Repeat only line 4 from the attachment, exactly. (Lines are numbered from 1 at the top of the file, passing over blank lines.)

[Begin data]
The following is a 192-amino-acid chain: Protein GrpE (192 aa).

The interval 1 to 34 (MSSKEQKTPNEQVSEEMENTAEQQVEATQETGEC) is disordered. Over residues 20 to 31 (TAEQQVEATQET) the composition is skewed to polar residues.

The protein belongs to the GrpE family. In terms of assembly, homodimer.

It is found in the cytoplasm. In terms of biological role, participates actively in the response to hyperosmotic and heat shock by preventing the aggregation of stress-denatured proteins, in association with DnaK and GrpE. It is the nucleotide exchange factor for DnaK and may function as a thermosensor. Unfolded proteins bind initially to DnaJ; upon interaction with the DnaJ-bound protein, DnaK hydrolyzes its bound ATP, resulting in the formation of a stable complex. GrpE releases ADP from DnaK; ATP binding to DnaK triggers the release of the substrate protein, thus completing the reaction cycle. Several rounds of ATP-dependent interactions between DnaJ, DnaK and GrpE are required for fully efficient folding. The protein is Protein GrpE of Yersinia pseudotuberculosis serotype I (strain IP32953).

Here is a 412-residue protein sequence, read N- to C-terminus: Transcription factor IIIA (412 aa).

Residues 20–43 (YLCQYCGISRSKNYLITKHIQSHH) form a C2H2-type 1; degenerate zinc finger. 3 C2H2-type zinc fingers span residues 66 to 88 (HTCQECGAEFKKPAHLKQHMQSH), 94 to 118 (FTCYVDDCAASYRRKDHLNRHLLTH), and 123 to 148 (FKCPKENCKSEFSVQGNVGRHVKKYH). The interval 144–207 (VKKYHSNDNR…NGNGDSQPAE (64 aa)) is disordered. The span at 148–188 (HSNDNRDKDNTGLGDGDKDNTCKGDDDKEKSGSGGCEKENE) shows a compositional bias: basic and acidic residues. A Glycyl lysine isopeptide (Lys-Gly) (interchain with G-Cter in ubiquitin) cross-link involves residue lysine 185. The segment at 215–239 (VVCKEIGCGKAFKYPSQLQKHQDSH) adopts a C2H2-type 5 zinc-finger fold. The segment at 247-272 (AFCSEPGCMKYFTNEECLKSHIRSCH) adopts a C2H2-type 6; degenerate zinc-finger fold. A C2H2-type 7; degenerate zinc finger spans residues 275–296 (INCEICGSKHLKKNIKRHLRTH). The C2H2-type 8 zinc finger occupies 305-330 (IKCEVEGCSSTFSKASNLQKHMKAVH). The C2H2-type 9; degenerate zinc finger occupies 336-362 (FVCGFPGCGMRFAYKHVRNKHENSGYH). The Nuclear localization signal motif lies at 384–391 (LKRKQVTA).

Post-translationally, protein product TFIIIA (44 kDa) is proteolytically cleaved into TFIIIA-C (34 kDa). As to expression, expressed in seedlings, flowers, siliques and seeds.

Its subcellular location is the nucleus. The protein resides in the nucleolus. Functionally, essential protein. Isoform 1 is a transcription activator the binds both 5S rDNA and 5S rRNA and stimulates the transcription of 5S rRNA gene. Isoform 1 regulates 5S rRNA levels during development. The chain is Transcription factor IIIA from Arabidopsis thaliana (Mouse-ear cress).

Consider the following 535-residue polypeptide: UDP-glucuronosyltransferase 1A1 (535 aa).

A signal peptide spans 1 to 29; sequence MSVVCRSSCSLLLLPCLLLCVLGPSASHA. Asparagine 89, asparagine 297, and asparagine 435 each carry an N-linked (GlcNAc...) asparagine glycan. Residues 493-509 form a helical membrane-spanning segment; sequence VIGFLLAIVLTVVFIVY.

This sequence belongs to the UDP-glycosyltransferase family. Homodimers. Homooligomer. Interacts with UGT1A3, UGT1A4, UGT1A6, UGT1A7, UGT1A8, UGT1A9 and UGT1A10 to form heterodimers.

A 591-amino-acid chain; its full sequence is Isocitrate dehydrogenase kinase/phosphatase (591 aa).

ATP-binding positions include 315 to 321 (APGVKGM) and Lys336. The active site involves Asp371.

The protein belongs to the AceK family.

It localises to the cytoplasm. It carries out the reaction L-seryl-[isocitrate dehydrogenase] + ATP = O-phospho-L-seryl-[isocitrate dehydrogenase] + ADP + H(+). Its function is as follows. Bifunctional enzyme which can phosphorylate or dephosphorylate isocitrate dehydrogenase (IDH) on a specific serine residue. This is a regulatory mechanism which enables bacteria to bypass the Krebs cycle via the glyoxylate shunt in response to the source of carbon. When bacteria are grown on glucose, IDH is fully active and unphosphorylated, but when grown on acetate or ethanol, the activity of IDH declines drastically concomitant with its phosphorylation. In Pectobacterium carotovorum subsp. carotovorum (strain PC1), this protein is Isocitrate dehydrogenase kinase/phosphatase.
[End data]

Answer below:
It is found in the cytoplasm. In terms of biological role, participates actively in the response to hyperosmotic and heat shock by preventing the aggregation of stress-denatured proteins, in association with DnaK and GrpE. It is the nucleotide exchange factor for DnaK and may function as a thermosensor. Unfolded proteins bind initially to DnaJ; upon interaction with the DnaJ-bound protein, DnaK hydrolyzes its bound ATP, resulting in the formation of a stable complex. GrpE releases ADP from DnaK; ATP binding to DnaK triggers the release of the substrate protein, thus completing the reaction cycle. Several rounds of ATP-dependent interactions between DnaJ, DnaK and GrpE are required for fully efficient folding. The protein is Protein GrpE of Yersinia pseudotuberculosis serotype I (strain IP32953).